Oneida | The Canadian Encyclopedia



The Oneida (Onyota’a:ka “People of the Standing Stone”) are an Indigenous nation in Canada. The Oneida are one the five original nations of the Haudenosaunee Confederacy. Historically, the Oneida occupied a village near Oneida Lake in New York state. They also occupy territory in southwestern Ontario. Oneida people live both on and off reserves. As of November 2023, the Government of Canada reported 6,503 members of Oneida Nation of the Thames and 2,254 Oneida members of Six Nations of the Grand River. (See also First Nations and Indigenous Peoples in Canada.)

Flag of the Oneida Nation of the Thames (London, Ontario)

Traditional Territory

The five nations of the Haudenosaunee Confederacy — also known as the Iroquois League or League of the Five Nations — occupied an area from the Genesee River on the west, through the Finger Lakes regions, to the Hudson River on the east in what is known as the Eastern Woodlands cultural area.

The Oneida, a member nation of the confederacy, historically occupied a village near Oneida Lake in New York state. Presently, Oneida communities can also be found near Brantford and London, Ontario. (See also Indigenous Territory.)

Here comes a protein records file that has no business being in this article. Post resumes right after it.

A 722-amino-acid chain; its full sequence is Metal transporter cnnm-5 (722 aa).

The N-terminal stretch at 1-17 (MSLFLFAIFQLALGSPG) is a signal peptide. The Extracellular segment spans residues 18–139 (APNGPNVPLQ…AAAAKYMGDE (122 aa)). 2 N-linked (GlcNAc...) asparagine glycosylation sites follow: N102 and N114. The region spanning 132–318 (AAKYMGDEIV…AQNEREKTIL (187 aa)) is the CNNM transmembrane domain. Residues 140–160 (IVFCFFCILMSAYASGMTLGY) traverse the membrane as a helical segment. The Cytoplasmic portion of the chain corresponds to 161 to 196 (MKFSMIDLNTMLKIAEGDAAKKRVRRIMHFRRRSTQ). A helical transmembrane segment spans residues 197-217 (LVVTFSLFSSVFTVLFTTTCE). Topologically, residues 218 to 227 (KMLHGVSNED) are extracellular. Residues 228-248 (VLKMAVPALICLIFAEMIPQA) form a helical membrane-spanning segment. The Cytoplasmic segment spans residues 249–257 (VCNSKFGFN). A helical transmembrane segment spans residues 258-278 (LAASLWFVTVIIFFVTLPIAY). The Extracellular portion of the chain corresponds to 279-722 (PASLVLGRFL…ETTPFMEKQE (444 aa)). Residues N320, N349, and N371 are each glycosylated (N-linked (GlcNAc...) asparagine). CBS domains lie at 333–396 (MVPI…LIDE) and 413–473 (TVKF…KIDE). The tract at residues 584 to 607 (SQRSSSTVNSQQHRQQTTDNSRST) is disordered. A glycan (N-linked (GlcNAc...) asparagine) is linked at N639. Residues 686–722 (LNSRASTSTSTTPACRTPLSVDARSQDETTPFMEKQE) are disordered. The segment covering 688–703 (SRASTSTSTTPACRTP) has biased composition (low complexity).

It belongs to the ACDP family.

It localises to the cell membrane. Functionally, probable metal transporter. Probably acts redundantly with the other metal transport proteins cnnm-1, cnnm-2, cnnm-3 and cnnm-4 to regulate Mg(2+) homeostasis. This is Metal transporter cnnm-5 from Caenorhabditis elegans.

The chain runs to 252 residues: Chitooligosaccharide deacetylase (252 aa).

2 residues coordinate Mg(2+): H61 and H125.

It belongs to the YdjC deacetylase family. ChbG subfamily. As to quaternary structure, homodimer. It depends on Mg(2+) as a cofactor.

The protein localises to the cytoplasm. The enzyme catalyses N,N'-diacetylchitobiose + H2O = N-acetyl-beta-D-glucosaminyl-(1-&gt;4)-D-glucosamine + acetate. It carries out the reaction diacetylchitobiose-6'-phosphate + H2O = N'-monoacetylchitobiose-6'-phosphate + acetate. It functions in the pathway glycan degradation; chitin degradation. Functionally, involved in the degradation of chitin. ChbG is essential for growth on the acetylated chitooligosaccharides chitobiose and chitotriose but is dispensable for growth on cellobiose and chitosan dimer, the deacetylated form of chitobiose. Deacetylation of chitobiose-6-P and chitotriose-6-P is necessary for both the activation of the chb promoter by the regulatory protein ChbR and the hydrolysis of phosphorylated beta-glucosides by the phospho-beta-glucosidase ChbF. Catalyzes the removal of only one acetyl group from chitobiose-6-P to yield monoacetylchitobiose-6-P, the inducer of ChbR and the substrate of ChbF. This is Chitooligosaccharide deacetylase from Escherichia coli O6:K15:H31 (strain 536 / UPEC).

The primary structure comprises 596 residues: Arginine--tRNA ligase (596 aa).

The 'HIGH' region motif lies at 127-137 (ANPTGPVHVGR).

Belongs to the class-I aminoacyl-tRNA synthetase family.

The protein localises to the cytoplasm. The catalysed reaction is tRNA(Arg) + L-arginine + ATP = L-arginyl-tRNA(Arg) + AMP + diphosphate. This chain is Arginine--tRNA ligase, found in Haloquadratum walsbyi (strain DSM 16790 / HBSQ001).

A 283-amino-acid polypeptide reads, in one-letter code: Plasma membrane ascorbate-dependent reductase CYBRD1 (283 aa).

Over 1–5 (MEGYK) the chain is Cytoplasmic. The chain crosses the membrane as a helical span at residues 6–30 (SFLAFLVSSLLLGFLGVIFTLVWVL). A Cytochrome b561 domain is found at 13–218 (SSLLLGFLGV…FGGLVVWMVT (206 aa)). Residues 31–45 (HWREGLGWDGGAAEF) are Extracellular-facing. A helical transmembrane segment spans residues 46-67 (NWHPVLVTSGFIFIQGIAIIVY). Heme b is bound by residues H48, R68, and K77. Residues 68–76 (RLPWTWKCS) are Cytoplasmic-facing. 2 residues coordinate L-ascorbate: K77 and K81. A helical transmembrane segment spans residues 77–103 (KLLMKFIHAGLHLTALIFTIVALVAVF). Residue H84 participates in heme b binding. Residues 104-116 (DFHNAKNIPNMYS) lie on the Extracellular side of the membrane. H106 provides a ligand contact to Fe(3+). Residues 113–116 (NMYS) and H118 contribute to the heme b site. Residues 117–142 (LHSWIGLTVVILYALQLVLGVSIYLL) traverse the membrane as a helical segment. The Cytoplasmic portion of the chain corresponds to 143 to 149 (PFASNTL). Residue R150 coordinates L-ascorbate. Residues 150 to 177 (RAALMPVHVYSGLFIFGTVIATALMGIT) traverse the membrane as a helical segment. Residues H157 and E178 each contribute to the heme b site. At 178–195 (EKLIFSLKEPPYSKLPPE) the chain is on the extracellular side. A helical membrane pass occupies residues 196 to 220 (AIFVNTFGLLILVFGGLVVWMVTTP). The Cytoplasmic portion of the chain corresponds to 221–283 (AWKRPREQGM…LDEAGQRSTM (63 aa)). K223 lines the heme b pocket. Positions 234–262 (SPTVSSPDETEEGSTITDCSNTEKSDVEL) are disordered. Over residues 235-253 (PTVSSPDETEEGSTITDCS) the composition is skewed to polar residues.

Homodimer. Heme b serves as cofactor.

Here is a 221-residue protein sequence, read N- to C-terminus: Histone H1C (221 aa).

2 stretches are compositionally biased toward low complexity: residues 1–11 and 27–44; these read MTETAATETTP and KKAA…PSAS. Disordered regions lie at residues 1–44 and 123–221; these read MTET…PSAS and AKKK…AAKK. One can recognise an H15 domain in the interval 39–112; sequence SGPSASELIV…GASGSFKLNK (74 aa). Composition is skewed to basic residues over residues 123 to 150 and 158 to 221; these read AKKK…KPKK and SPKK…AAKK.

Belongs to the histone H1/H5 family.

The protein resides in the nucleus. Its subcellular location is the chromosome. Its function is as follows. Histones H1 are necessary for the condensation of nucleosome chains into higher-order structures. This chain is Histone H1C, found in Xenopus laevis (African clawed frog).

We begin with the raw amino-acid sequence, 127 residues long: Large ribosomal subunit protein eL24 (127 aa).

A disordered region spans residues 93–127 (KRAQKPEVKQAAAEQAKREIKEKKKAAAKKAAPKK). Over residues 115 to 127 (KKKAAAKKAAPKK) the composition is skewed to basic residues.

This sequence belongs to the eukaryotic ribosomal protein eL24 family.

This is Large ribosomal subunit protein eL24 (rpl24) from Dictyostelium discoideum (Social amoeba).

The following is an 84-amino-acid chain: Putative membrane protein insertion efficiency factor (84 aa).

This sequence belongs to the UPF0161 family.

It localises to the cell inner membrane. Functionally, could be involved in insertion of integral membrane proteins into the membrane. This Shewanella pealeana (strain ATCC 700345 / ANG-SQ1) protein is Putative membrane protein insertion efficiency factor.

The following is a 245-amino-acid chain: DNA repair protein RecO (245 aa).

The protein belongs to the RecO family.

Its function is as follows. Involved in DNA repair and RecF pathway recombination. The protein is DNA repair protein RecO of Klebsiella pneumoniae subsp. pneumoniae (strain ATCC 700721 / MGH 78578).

Traditional Life

Oneida ceremonial collar

The Oneida have three matrilineal clans: Wolf, Bear and Turtle.

Historically, nine Oneida chiefs sat on the confederacy council. The Oneida remain active members of the Haudenosaunee community.

While some Oneida converted to Methodism and Anglicanism when they migrated to Ontario in 1839, others have since taken up the Handsome Lake Religion. (See also Religion and Spirituality of Indigenous Peoples in Canada.)


It is possible that Champlain unsuccessfully attacked an Oneida village in 1615. Years later, in 1696, the French burned an Oneida town.

Unlike most of their fellow confederacy members, the Oneida supported the rebel cause in the American Revolution, owing to the influence of the New England missionary Samuel Kirkland. After the war, however, the Americans pressured the Oneida to sell their New York lands.

A sizable portion of the Oneida community moved to Wisconsin, and another group of 242 individuals purchased a tract of land and settled near London, Ontario, in 1839.


The Oneida speak a language that is part of the Haudenosaunee (Iroquoian) linguistic family. The 2021 Statistics Canada census reported only 200 speakers of the Oneida language in Canada. (See also Indigenous Languages in Canada and Kanyen'kéha: Mohawk Language.)

Oneida members Marsha and Max Ireland have been developing an Oneida sign language to promote inclusivity among the community. (See also Indigenous Sign Languages in Canada.)

Indigenous Perspectives Education Guide

Indigenous Peoples Collection

Further Reading

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